One of Chile’s oldest and most traditional wine regions is also its most famous. Just south of the capital of Santiago in the Central Valley, the region is often referred to as the Bordeaux of South America. Like its French counterpart, Maipo is best known for growing Cabernet Sauvignon, as well as Merlot, Carmenère and Sauvignon Blanc.
Chile’s hottest new wine destination is home to some of the country’s biggest, boldest and most full-bodied reds. Just south of Maipo, in a deep valley between the Andes and the Coastal Range mountains, these vineyards are fed by the Rapel river. Carmenère is the grape of choice, and it’s often bottled on its own but is increasingly being blended with Malbec, Cabernet Sauvignon and Syrah.
If Maipo and Colchagua are the box-office stars of the Chilean wine scene, Cachapoal is the indie darling, beloved by those in the know. Situated right between its two more famous counterparts and sheltered from the cooling effect of the ocean, Cachapoal enjoys a long, warm growing season. It's known for Bordeaux-style blends, as well as bold Cabernets.
This region, one of the country’s oldest and largest, is a pioneer in organic grape growing. For decades, Maule was known simply as a producer of generic bulk wines, but a recent concerted effort toward quality has seen it quickly grow into an area to watch. The region’s history means producers are discovering vines that were planted up to 100 years ago.
Among the newest and the coolest (in temperature, as well as style) regions in Chile, Casablanca is home to some of its most intriguing white wines. Vines were only planted here in the 1980s, but that means the modern wineries are outfitted with the latest technology. The ocean-cooled climate is producing some outstanding Sauvignon Blanc and Chardonnay, as well as complex Pinot Noir and even some Syrah.
Global interest in Chilean wines means new regions are constantly being developed. Wines coming from the deep south of the country, in and around the Bio Bio region, are generating a lot of interest, and high-altitude vineyards in northern extremes (Limari and Elqui in particular) are also gaining popularity.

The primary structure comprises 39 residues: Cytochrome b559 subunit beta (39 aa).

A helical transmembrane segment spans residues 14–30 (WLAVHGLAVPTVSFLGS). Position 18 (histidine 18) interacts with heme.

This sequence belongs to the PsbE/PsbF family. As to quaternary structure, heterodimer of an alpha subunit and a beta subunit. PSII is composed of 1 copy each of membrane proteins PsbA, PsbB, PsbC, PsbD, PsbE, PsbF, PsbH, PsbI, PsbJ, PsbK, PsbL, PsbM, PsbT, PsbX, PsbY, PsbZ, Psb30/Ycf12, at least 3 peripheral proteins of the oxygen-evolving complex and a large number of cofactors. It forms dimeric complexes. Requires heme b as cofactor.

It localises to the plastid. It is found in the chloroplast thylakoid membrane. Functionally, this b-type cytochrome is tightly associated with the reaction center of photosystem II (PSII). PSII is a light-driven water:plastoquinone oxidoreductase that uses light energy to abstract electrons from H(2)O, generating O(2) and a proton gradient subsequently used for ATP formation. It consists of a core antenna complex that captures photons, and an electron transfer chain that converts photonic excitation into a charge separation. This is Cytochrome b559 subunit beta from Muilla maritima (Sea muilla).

Typical Chilean cab displays ripe cherry, of course, as well as black pepper and vanilla, plus a spiciness with a soft, freshly turned soil character.
TRY IT WITH: Beef Pebre or just about anything hot off the grill.
Chilean Sauvignon Blanc grapes tend to emphasize its herbaceous qualities, with mango, pink peppercorn and cucumber often showing through as well.
TRY IT WITH: Wine-poached halibut with tarragon cream or lobster dipped in garlic butter.
While Merlot is often a full-bodied wine, here it can be quite delicate, with mint and leather aromas, as well as the more common cherry and nutmeg flavours.
TRY IT WITH: A rich bolognese or chicken cacciatore, or a celebratory roast turkey.
The big dark red grapes of this vine require heaps of sunshine and warm weather to ripen, and when they do, they produce wines of depth and substance. Raspberry, plum, green peppercorn and nutmeg make Carmenère a superb wine.
TRY IT WITH: Roast duck, lamb chops or coconut curry.
A relatively new introduction to the country, this lush, floral French varietal is finding real success in the cooler Pacific-facing vineyards of southern Chile. Peach and ginger aromas are often apparent, along with more exotic fruits like mango and papaya.
TRY IT WITH: Crab and lobster or a sweet spiced vegetable tagine.
Poised to become Chile’s next big grape, the dark, red Syrah grows especially well in the Maipo and Colchagua regions. Full-bodied and luscious, it typically has blackberry and Twizzler flavours.
TRY IT WITH: Barbecue sauce–coated ribs, braised lamb shanks or bacon-wrapped anything.